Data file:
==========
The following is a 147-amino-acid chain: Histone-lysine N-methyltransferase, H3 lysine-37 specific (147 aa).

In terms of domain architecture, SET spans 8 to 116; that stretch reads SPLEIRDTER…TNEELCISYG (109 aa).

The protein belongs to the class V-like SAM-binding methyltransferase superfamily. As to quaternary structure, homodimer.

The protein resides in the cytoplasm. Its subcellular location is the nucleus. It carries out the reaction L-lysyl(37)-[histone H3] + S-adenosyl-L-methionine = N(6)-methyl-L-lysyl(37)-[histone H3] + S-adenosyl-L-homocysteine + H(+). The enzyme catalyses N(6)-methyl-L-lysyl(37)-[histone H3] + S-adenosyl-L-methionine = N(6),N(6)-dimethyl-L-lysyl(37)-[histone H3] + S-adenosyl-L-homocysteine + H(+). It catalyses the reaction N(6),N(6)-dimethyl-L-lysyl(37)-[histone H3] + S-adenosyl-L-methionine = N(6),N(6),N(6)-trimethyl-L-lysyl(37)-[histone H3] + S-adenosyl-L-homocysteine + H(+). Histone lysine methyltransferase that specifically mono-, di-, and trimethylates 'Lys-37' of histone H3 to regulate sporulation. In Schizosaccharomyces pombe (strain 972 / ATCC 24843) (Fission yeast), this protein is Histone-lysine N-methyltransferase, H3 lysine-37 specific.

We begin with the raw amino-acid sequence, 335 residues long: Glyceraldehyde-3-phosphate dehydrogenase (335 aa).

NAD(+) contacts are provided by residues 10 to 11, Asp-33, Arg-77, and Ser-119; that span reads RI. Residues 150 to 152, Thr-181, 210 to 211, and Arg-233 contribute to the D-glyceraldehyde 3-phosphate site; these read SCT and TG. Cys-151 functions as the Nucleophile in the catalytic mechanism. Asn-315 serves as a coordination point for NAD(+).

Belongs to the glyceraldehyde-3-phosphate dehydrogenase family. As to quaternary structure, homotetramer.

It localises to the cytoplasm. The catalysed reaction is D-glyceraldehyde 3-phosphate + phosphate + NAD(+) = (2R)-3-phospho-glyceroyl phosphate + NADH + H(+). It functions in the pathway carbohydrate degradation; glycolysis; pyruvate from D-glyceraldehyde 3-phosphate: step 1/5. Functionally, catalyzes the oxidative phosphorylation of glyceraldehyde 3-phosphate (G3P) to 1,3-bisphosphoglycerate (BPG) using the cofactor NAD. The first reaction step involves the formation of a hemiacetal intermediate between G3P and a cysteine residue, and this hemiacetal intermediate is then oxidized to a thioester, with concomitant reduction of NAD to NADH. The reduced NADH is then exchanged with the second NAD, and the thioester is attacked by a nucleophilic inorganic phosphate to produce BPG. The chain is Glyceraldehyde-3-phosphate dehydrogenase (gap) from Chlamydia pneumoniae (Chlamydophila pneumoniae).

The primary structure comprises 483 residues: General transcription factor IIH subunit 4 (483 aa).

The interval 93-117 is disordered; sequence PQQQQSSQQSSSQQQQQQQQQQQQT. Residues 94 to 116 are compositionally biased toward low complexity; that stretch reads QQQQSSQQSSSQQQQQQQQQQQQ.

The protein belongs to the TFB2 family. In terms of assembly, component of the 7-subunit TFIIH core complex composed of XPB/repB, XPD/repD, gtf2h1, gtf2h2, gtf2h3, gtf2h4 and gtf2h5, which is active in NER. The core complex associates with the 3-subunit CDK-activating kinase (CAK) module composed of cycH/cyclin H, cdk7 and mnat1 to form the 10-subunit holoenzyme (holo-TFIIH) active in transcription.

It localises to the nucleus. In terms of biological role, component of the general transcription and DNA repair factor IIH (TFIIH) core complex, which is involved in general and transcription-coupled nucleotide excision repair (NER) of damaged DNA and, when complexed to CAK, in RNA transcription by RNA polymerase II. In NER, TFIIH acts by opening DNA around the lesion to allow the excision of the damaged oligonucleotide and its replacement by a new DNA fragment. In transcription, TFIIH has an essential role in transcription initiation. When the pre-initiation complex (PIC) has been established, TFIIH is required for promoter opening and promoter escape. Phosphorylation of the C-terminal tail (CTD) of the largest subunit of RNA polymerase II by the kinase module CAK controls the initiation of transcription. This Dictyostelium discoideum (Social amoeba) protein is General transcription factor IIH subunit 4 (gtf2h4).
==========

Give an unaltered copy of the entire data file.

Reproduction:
The following is a 147-amino-acid chain: Histone-lysine N-methyltransferase, H3 lysine-37 specific (147 aa).

In terms of domain architecture, SET spans 8 to 116; that stretch reads SPLEIRDTER…TNEELCISYG (109 aa).

The protein belongs to the class V-like SAM-binding methyltransferase superfamily. As to quaternary structure, homodimer.

The protein resides in the cytoplasm. Its subcellular location is the nucleus. It carries out the reaction L-lysyl(37)-[histone H3] + S-adenosyl-L-methionine = N(6)-methyl-L-lysyl(37)-[histone H3] + S-adenosyl-L-homocysteine + H(+). The enzyme catalyses N(6)-methyl-L-lysyl(37)-[histone H3] + S-adenosyl-L-methionine = N(6),N(6)-dimethyl-L-lysyl(37)-[histone H3] + S-adenosyl-L-homocysteine + H(+). It catalyses the reaction N(6),N(6)-dimethyl-L-lysyl(37)-[histone H3] + S-adenosyl-L-methionine = N(6),N(6),N(6)-trimethyl-L-lysyl(37)-[histone H3] + S-adenosyl-L-homocysteine + H(+). Histone lysine methyltransferase that specifically mono-, di-, and trimethylates 'Lys-37' of histone H3 to regulate sporulation. In Schizosaccharomyces pombe (strain 972 / ATCC 24843) (Fission yeast), this protein is Histone-lysine N-methyltransferase, H3 lysine-37 specific.

We begin with the raw amino-acid sequence, 335 residues long: Glyceraldehyde-3-phosphate dehydrogenase (335 aa).

NAD(+) contacts are provided by residues 10 to 11, Asp-33, Arg-77, and Ser-119; that span reads RI. Residues 150 to 152, Thr-181, 210 to 211, and Arg-233 contribute to the D-glyceraldehyde 3-phosphate site; these read SCT and TG. Cys-151 functions as the Nucleophile in the catalytic mechanism. Asn-315 serves as a coordination point for NAD(+).

Belongs to the glyceraldehyde-3-phosphate dehydrogenase family. As to quaternary structure, homotetramer.

It localises to the cytoplasm. The catalysed reaction is D-glyceraldehyde 3-phosphate + phosphate + NAD(+) = (2R)-3-phospho-glyceroyl phosphate + NADH + H(+). It functions in the pathway carbohydrate degradation; glycolysis; pyruvate from D-glyceraldehyde 3-phosphate: step 1/5. Functionally, catalyzes the oxidative phosphorylation of glyceraldehyde 3-phosphate (G3P) to 1,3-bisphosphoglycerate (BPG) using the cofactor NAD. The first reaction step involves the formation of a hemiacetal intermediate between G3P and a cysteine residue, and this hemiacetal intermediate is then oxidized to a thioester, with concomitant reduction of NAD to NADH. The reduced NADH is then exchanged with the second NAD, and the thioester is attacked by a nucleophilic inorganic phosphate to produce BPG. The chain is Glyceraldehyde-3-phosphate dehydrogenase (gap) from Chlamydia pneumoniae (Chlamydophila pneumoniae).

The primary structure comprises 483 residues: General transcription factor IIH subunit 4 (483 aa).

The interval 93-117 is disordered; sequence PQQQQSSQQSSSQQQQQQQQQQQQT. Residues 94 to 116 are compositionally biased toward low complexity; that stretch reads QQQQSSQQSSSQQQQQQQQQQQQ.

The protein belongs to the TFB2 family. In terms of assembly, component of the 7-subunit TFIIH core complex composed of XPB/repB, XPD/repD, gtf2h1, gtf2h2, gtf2h3, gtf2h4 and gtf2h5, which is active in NER. The core complex associates with the 3-subunit CDK-activating kinase (CAK) module composed of cycH/cyclin H, cdk7 and mnat1 to form the 10-subunit holoenzyme (holo-TFIIH) active in transcription.

It localises to the nucleus. In terms of biological role, component of the general transcription and DNA repair factor IIH (TFIIH) core complex, which is involved in general and transcription-coupled nucleotide excision repair (NER) of damaged DNA and, when complexed to CAK, in RNA transcription by RNA polymerase II. In NER, TFIIH acts by opening DNA around the lesion to allow the excision of the damaged oligonucleotide and its replacement by a new DNA fragment. In transcription, TFIIH has an essential role in transcription initiation. When the pre-initiation complex (PIC) has been established, TFIIH is required for promoter opening and promoter escape. Phosphorylation of the C-terminal tail (CTD) of the largest subunit of RNA polymerase II by the kinase module CAK controls the initiation of transcription. This Dictyostelium discoideum (Social amoeba) protein is General transcription factor IIH subunit 4 (gtf2h4).